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Supreme Court focuses on foreclosures

The Cyprus Supreme Court plenary will meet on Tuesday to examine whether four of the bills passed by MPs regarding foreclosures and repossession are in conflict with the island’s Constitution.

Cyprus Supreme Court

The Cyprus Supreme Court

THE SUPREME Court will on Tuesday begin hearing arguments for and against the president’s refusal to sign off on four bills related to repossessions legislation.

President Nicos Anastasiades last week referred four pieces of legislation – passed by the House majority – to the Supreme Court, after having refused to sign them into law on the grounds that they are unconstitutional.

The president has meantime sent back to parliament two other related items. Altogether the six items contain clauses which international lenders have said are incommensurate with the aim of speeding up foreclosures proceedings – designed to help banks recover non-performing loans running in the billions of euros.

Eurozone finance ministers last week said Cyprus would not be eligible for the next tranche of financial assistance unless and until it resolves the question of the six contentious pieces of legislation, which the opposition here are nevertheless adamant on pushing through.

The next deadline is the scheduled Eurogroup meeting of October 13, and the government is locked in a race against time to resolve the matter domestically prior to that date. In the event the hurdle of the offending legislation is overcome, that would pave the way for the Euro working group to inform eurozone finance ministers that Cyprus is on track with its adjustment programme and to recommend the disbursement of the next bailout tranche.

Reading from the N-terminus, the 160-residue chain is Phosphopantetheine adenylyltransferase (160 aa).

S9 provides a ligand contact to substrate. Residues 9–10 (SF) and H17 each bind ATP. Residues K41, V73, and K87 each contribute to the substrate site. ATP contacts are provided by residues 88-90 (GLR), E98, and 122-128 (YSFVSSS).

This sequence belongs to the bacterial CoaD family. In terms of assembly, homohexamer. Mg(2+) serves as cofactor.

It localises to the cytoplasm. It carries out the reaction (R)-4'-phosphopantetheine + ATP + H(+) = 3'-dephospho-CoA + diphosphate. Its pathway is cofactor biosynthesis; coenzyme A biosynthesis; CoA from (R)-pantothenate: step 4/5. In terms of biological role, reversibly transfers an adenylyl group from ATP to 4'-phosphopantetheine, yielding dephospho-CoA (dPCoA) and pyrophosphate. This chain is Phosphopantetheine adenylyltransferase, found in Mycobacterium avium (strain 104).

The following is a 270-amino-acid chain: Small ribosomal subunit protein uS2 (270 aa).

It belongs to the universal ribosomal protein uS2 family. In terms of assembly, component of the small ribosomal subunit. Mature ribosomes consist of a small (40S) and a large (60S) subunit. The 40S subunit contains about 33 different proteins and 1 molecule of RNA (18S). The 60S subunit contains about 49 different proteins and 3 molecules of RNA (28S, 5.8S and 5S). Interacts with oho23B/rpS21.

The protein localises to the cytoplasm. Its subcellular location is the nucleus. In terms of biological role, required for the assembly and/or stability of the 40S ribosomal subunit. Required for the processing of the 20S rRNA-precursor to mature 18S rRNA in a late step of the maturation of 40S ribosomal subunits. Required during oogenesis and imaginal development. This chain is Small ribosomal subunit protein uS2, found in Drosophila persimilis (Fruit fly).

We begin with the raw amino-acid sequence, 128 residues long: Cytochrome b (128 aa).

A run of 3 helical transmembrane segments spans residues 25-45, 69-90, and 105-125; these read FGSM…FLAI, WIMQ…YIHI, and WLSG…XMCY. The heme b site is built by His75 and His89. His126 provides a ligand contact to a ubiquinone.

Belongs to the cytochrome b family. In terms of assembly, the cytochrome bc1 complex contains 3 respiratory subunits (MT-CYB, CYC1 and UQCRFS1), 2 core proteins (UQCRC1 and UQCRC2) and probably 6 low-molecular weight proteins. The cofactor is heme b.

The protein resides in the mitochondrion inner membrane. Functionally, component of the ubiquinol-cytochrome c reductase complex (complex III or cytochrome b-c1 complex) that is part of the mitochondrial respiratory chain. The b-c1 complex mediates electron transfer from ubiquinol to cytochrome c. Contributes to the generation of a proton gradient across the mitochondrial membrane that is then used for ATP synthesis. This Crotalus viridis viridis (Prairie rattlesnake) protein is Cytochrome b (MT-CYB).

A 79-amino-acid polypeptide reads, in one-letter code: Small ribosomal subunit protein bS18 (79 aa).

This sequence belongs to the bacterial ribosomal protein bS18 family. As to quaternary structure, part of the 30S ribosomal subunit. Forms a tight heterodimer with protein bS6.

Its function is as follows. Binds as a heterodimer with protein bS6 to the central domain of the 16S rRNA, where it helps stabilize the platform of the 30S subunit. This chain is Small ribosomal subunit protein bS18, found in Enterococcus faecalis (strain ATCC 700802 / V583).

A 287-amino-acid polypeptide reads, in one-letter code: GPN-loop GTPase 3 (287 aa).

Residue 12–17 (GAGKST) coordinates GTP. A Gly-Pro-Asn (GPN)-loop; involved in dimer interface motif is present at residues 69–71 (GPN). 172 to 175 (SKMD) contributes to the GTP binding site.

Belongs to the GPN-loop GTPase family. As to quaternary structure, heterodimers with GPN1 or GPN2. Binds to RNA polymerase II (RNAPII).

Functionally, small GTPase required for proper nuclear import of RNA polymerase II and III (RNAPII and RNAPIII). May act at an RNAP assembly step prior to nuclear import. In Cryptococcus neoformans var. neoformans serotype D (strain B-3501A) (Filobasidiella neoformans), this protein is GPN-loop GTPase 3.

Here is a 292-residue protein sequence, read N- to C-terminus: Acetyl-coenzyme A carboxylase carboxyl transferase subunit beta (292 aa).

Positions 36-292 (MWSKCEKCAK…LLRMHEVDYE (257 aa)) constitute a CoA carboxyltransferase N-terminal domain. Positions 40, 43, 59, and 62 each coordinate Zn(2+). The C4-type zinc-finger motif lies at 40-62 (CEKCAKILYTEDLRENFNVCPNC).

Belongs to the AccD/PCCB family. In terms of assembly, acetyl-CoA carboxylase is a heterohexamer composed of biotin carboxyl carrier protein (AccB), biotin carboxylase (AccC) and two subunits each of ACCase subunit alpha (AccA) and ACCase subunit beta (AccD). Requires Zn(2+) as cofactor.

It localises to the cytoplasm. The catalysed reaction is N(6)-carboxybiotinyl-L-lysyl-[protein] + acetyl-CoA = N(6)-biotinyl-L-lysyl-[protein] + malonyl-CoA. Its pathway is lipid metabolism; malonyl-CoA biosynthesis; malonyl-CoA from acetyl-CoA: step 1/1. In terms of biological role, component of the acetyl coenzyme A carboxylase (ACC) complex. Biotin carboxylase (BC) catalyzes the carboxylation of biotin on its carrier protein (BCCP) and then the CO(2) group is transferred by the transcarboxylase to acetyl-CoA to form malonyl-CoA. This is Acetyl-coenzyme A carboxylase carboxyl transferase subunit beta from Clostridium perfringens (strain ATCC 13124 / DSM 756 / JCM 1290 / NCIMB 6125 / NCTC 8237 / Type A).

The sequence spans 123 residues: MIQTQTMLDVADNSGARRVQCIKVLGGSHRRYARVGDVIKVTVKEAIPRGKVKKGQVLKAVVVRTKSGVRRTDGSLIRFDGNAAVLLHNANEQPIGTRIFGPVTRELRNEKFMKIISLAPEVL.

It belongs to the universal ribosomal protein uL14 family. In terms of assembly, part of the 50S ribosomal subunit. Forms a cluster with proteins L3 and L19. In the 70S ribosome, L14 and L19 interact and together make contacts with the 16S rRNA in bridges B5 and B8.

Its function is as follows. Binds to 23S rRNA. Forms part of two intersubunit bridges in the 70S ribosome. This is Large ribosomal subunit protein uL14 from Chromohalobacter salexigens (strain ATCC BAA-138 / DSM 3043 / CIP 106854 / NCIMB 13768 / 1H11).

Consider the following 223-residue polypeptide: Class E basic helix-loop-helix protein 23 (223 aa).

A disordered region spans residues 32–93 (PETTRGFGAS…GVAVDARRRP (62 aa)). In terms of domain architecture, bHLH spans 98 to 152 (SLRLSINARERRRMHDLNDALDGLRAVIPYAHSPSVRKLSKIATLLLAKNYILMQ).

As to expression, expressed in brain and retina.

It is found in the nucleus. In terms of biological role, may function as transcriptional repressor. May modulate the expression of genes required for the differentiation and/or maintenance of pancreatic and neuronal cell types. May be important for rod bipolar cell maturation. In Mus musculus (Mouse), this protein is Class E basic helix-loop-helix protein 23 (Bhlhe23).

Speaking to Stockwatch, Finance Minister Harris Georgiades said he was hopeful that scenario would pan out.

In addition to the showdown at the Supreme Court, another battle will be unfolding within the corridors of parliament.

On Tuesday the House finance committee convenes to review the two items sent back by the president. Over the coming days, opposition parties must decide on whether to agree to “kill” the items or amend them. But should they insist on their enactment as is, the president would then refer this legislation as well to the Supreme Court. By law, parliament has two weeks to reach a decision either way.

Meanwhile the House plenary this Thursday may serve up yet another twist to the foreclosures saga. It’s understood that main opposition AKEL are mulling inserting an amendment into the government’s core repo bill delaying the bill’s coming into force.

This is presumably possible because, although the bill was passed by the House on September 6, it hasn’t been published in the government gazette and is thus not an enacted law yet.

After a bill has been passed by the House, it takes two weeks for it to be published in the gazette, which for the foreclosures legislation in question would mean this coming Saturday.

That in turn means that this Thursday’s plenary is the last chance to vote on an amendment stalling implementation of the legislation because Saturday, September 20 is the date on which the bill makes it into the gazette.

However it would be pointless for AKEL to even attempt tabling such a revision without the backing – tacit or otherwise – of DIKO.

AKEL are opposed to the standalone enactment of the government’s foreclosures legislation – even though they voted for it – arguing that it must be coupled with passage of bankruptcy legislation providing a ‘safety net’ to financially vulnerable mortgagors.

DIKO itself has gone silent since the Eurogroup’s thumbs-down last week, but the other opposition parties are ratcheting up the pressure.

In a defiant statement, the Greens lashed out at Cyprus’ international lenders, accusing them of wanting to “foist the yoke of slavery on the Cypriot people”.